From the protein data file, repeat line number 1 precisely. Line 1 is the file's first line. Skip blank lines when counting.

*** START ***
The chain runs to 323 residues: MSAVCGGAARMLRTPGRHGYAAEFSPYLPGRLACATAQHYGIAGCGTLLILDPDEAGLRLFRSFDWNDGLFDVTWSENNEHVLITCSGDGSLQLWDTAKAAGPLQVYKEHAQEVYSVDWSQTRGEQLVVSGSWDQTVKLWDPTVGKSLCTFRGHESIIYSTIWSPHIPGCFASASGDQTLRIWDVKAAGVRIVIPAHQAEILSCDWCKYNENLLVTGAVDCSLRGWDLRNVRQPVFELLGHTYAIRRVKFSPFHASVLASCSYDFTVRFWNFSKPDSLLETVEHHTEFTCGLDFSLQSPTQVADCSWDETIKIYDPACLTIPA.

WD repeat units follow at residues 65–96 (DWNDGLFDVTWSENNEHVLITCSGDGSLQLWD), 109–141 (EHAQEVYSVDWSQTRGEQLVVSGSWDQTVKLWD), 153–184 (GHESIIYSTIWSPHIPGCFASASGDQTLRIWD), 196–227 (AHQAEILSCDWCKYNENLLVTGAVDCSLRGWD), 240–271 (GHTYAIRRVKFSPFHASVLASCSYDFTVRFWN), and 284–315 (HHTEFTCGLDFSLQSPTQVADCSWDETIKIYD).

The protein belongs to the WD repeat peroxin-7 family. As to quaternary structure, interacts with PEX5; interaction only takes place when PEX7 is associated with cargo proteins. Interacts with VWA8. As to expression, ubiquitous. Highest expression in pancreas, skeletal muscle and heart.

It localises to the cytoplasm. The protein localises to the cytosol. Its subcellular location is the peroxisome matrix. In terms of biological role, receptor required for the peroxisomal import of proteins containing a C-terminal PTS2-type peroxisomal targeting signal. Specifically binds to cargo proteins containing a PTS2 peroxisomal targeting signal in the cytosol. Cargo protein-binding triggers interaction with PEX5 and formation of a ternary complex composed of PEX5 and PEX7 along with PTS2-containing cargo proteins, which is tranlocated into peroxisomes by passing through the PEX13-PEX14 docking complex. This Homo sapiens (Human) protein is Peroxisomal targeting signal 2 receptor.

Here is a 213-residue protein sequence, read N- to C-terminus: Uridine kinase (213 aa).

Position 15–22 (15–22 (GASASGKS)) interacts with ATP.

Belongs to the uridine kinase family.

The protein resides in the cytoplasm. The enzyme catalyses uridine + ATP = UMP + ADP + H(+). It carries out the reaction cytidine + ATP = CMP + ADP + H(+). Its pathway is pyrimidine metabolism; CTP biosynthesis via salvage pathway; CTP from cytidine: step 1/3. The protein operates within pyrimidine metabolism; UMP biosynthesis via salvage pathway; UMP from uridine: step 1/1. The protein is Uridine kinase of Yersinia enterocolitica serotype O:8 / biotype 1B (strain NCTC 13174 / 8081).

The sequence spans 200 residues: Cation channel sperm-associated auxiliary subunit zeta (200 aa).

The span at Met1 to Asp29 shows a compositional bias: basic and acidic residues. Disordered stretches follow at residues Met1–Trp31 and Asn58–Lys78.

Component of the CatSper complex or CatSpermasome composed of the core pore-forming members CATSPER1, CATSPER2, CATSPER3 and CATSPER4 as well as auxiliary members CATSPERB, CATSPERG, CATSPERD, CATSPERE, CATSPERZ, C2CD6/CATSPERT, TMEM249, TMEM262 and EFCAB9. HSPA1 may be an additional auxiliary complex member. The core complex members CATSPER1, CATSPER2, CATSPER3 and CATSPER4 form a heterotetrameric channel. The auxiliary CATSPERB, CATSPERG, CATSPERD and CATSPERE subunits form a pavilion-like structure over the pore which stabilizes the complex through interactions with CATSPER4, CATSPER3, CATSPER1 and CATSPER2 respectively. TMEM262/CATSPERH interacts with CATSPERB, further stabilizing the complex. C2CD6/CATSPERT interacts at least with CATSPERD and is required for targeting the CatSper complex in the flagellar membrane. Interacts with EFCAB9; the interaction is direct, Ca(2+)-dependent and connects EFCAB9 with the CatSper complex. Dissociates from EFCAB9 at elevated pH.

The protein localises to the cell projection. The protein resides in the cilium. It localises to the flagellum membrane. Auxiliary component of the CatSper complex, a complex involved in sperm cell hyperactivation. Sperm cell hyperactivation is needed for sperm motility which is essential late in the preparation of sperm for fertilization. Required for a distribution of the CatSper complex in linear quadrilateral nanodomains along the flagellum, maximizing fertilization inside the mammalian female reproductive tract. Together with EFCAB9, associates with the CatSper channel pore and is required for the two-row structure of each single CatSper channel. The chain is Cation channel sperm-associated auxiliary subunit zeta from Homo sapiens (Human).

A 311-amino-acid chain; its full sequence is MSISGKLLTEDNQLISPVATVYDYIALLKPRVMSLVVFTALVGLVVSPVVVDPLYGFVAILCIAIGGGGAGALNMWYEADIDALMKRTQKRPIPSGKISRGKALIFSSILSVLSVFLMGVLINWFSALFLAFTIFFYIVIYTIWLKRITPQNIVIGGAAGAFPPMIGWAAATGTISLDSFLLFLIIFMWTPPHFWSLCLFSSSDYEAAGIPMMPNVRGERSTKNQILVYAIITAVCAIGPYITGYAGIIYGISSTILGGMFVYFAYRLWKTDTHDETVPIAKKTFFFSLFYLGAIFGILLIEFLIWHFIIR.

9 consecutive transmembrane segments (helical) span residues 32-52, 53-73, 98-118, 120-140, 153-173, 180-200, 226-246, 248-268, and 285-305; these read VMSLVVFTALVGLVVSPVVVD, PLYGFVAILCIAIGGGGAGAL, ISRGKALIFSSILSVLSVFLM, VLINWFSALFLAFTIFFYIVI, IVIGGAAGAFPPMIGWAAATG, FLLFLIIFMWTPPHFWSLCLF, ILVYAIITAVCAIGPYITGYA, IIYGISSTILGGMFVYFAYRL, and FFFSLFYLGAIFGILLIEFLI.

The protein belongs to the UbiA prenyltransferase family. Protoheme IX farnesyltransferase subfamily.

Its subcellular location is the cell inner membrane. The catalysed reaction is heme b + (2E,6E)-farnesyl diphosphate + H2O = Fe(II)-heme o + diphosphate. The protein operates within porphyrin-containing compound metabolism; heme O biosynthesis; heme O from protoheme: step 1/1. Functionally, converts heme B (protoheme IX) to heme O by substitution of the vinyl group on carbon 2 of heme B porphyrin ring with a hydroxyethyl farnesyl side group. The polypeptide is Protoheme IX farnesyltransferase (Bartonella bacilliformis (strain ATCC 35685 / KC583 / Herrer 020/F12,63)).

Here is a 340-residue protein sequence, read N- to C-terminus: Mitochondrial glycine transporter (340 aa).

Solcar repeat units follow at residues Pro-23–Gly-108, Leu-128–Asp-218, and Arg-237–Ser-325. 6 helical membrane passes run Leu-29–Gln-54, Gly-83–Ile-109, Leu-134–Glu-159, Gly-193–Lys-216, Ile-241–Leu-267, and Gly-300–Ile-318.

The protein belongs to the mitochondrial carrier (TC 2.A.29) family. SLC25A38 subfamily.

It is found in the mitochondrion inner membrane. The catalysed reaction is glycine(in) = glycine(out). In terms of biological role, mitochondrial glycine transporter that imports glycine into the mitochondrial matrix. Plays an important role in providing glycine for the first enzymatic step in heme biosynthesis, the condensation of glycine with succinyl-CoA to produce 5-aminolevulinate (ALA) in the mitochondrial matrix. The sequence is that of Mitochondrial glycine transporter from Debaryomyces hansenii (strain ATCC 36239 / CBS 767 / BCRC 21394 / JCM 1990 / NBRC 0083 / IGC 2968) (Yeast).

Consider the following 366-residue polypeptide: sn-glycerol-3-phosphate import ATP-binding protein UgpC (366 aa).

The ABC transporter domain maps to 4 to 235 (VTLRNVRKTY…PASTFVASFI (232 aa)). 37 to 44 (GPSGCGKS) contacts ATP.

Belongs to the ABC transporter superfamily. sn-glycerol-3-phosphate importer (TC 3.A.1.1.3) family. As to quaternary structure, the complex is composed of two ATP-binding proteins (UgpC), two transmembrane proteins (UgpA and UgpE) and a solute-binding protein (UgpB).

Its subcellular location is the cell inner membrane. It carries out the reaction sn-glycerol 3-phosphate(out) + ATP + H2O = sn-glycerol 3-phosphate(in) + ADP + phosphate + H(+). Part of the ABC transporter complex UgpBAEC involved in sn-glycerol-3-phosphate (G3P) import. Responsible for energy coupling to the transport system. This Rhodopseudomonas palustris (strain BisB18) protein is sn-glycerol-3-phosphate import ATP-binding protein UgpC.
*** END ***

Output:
The chain runs to 323 residues: MSAVCGGAARMLRTPGRHGYAAEFSPYLPGRLACATAQHYGIAGCGTLLILDPDEAGLRLFRSFDWNDGLFDVTWSENNEHVLITCSGDGSLQLWDTAKAAGPLQVYKEHAQEVYSVDWSQTRGEQLVVSGSWDQTVKLWDPTVGKSLCTFRGHESIIYSTIWSPHIPGCFASASGDQTLRIWDVKAAGVRIVIPAHQAEILSCDWCKYNENLLVTGAVDCSLRGWDLRNVRQPVFELLGHTYAIRRVKFSPFHASVLASCSYDFTVRFWNFSKPDSLLETVEHHTEFTCGLDFSLQSPTQVADCSWDETIKIYDPACLTIPA.